National & State: Governmental Affairs

Governmental Affairs, November 2022

Here are some key takeaways from NAA for the month of October.  This month I have chosen to highlight a few issues that should look familiar. The issues we currently face on a local level are becoming the common experience of many local governments.  

So Many Inspections:

Laws that mandate inspections for apartment housing exist in a variety of forms in thousands of towns, cities and counties throughout the country. These programs are intended to ensure public health and safety, mitigate blight, and abate nuisance and overcrowding through enforcement of building and health codes. Mandatory inspection programs are composed of four essential components: registration, fees or taxes, business licensing and inspections by code enforcement officials. Property owners are commonly required to register all units with the municipality and assessed a per unit fee or tax that is levied to cover the costs of the inspection program. These fees typically range from $10 to $100 per unit. Once these requirements have been met, the provider is granted a business license to legally rent within the jurisdiction and is subject to annual inspections, re-inspections and inspections at random. Fee-funded inspection ordinances undermine housing affordability by unnecessarily increasing operating costs for housing providers. These expenditures are often passed on to residents thereby increasing consumer costs. Providers are also subjected to administrative delays which could affect their ability to operate if violations are found.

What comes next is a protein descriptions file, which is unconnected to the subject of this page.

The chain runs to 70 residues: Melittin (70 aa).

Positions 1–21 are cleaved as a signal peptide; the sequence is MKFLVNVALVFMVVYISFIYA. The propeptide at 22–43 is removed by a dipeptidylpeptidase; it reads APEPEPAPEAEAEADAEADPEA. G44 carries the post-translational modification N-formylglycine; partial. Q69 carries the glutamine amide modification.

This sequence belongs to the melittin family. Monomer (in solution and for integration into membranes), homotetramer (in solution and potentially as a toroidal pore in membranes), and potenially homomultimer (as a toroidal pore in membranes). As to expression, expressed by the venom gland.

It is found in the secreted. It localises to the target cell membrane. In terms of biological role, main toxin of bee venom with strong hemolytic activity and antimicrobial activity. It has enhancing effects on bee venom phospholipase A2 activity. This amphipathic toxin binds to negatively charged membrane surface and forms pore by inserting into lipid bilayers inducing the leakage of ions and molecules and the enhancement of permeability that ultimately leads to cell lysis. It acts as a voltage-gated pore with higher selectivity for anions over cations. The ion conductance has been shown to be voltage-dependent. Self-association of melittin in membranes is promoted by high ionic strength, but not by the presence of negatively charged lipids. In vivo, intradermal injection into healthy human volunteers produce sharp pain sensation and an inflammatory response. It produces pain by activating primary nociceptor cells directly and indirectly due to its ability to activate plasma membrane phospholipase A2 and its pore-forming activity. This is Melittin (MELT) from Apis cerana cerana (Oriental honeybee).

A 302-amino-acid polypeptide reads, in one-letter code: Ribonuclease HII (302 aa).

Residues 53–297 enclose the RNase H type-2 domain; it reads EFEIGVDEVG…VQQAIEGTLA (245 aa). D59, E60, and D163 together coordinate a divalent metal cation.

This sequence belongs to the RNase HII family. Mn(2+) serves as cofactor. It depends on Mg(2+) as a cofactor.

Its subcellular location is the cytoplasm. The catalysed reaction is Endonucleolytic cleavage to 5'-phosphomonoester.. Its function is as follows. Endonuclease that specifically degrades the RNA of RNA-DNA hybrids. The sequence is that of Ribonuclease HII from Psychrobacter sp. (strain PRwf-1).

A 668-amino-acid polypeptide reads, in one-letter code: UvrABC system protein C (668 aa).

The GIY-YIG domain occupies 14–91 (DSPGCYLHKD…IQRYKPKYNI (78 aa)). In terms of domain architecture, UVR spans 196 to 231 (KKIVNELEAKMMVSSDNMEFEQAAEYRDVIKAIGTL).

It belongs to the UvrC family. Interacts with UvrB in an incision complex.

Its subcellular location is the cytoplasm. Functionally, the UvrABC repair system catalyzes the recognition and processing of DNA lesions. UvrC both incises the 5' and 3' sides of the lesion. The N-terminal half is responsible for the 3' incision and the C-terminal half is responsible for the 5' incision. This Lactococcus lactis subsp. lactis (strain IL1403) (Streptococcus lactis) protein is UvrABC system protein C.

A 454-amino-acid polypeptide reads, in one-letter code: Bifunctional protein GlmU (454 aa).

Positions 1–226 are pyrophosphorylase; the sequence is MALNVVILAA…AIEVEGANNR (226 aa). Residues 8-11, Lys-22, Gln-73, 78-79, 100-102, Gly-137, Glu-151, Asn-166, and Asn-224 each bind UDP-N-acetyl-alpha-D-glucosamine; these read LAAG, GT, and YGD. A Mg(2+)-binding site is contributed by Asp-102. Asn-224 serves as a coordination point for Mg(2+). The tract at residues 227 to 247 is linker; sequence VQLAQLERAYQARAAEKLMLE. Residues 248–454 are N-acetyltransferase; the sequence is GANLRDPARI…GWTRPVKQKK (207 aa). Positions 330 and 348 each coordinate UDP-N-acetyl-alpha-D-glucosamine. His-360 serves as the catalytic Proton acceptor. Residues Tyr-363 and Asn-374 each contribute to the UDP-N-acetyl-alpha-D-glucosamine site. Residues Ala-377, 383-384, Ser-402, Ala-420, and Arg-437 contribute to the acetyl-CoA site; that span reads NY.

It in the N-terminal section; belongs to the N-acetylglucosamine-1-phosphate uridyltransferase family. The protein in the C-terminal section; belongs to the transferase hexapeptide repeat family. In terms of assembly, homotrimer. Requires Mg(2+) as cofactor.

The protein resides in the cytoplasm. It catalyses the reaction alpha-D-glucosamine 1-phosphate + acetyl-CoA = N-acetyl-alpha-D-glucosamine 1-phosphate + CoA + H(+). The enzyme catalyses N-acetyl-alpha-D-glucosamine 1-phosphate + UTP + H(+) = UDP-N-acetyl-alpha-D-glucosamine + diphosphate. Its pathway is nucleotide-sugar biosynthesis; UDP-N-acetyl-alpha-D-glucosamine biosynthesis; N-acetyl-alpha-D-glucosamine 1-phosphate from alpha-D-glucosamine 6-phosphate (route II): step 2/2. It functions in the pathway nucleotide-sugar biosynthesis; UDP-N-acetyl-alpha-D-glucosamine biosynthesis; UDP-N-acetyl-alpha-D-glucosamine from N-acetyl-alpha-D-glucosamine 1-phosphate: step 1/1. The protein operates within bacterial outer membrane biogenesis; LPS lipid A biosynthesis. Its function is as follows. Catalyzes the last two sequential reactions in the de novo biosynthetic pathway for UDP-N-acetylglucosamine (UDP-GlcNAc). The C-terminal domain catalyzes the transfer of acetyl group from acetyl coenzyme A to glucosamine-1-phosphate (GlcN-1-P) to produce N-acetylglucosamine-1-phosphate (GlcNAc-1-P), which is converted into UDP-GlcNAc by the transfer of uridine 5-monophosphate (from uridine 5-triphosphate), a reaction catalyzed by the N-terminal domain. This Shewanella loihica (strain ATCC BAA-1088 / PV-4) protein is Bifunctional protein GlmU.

We share the viewpoint of NAA.  Rental housing inspection laws place an unnecessary financial hardship on owners, infringe on personal privacy rights, and single out apartment housing while excluding other property types. NAA encourages policymakers to consider other proven approaches that target chronic code violations, such as complaint-driven property inspection programs. 

Waste Management:

Local governments have long been perceived as responsible for providing waste collection and disposal as an essential public service. However, waste management services have increasingly become the target of privatization efforts by local officials seeking to reduce or eliminate costly obligations from budget line items. Reductions in revenue sharing by states have forced some localities to drastically pare back spending and turn to administrative fees to raise revenue.  NAA opposes legislation that limits trash collection at apartment communities or requires additional fees from rental housing providers for service. As members of their community, apartment developers, operators, and their residents fund municipal waste management and therefore are entitled to the same access and quality of services provided to owners of single-family homes.

Water and Billing:

In the face of rising water costs, housing providers have increasingly moved to directly bill residents for water through either installing submeters or using Ratio Utility Billing Systems (RUBS). Utility regulators in some states and localities have attempted to curb the ability of apartment owners to engage in this practice, alleging it amounts to a resource's sale or resale. States and localities should take care to exempt property owners when considering utility-related legislation or regulatory code changes that require or encourage direct water billing practices. Lawmakers should allow property owners to decide what type of direct water billing system works for them.